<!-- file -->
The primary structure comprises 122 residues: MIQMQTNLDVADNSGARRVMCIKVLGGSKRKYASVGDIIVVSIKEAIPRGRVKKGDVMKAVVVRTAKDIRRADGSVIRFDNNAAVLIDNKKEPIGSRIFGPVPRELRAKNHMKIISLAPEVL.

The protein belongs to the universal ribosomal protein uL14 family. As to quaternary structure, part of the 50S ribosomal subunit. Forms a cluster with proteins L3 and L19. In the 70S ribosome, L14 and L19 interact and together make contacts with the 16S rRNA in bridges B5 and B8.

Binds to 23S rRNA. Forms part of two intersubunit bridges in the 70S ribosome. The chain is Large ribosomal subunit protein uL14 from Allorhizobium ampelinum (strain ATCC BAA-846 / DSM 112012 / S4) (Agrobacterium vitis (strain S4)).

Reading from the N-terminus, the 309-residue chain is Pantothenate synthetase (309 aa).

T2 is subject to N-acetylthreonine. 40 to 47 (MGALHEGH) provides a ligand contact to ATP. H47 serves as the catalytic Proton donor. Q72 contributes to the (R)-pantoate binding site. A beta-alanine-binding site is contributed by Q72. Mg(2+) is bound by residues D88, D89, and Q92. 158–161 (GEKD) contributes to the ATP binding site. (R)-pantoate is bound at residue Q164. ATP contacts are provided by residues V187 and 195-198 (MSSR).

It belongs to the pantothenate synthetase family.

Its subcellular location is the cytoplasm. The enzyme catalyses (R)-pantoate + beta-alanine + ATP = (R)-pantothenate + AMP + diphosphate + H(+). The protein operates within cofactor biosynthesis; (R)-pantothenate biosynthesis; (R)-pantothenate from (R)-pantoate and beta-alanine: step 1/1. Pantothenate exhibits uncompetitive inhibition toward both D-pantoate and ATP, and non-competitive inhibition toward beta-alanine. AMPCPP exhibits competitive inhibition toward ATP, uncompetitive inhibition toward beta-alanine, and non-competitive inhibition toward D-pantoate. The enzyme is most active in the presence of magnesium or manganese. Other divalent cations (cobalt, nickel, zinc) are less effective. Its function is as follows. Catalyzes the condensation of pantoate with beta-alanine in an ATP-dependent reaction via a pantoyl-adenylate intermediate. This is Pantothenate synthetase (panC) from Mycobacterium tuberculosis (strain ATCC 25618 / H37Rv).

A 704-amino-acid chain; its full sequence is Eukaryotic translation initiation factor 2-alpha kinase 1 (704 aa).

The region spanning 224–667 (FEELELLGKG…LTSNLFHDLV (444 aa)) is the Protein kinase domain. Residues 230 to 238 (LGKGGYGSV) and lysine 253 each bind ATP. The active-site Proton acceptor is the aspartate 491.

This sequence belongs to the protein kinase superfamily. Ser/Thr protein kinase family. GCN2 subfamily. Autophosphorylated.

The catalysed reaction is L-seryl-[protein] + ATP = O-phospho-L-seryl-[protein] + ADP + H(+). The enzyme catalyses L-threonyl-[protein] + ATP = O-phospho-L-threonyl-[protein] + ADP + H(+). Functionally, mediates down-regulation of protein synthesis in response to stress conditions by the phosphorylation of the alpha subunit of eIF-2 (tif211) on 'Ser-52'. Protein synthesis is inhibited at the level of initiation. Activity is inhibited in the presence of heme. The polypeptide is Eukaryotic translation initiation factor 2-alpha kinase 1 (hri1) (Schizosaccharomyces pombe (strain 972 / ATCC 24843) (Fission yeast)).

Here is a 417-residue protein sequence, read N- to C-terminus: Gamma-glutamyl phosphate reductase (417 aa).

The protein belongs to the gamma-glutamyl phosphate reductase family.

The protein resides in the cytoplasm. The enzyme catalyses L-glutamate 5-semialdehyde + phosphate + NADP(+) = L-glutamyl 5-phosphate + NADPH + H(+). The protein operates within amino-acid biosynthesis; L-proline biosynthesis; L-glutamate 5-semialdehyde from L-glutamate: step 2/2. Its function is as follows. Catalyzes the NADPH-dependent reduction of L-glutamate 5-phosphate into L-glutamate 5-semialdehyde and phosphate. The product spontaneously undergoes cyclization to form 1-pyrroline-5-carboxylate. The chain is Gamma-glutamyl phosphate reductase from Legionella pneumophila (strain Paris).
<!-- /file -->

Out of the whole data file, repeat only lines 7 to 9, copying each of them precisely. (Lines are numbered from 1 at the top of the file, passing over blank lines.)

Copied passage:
Its subcellular location is the cytoplasm. The enzyme catalyses (R)-pantoate + beta-alanine + ATP = (R)-pantothenate + AMP + diphosphate + H(+). The protein operates within cofactor biosynthesis; (R)-pantothenate biosynthesis; (R)-pantothenate from (R)-pantoate and beta-alanine: step 1/1. Pantothenate exhibits uncompetitive inhibition toward both D-pantoate and ATP, and non-competitive inhibition toward beta-alanine. AMPCPP exhibits competitive inhibition toward ATP, uncompetitive inhibition toward beta-alanine, and non-competitive inhibition toward D-pantoate. The enzyme is most active in the presence of magnesium or manganese. Other divalent cations (cobalt, nickel, zinc) are less effective. Its function is as follows. Catalyzes the condensation of pantoate with beta-alanine in an ATP-dependent reaction via a pantoyl-adenylate intermediate. This is Pantothenate synthetase (panC) from Mycobacterium tuberculosis (strain ATCC 25618 / H37Rv).

A 704-amino-acid chain; its full sequence is Eukaryotic translation initiation factor 2-alpha kinase 1 (704 aa).

The region spanning 224–667 (FEELELLGKG…LTSNLFHDLV (444 aa)) is the Protein kinase domain. Residues 230 to 238 (LGKGGYGSV) and lysine 253 each bind ATP. The active-site Proton acceptor is the aspartate 491.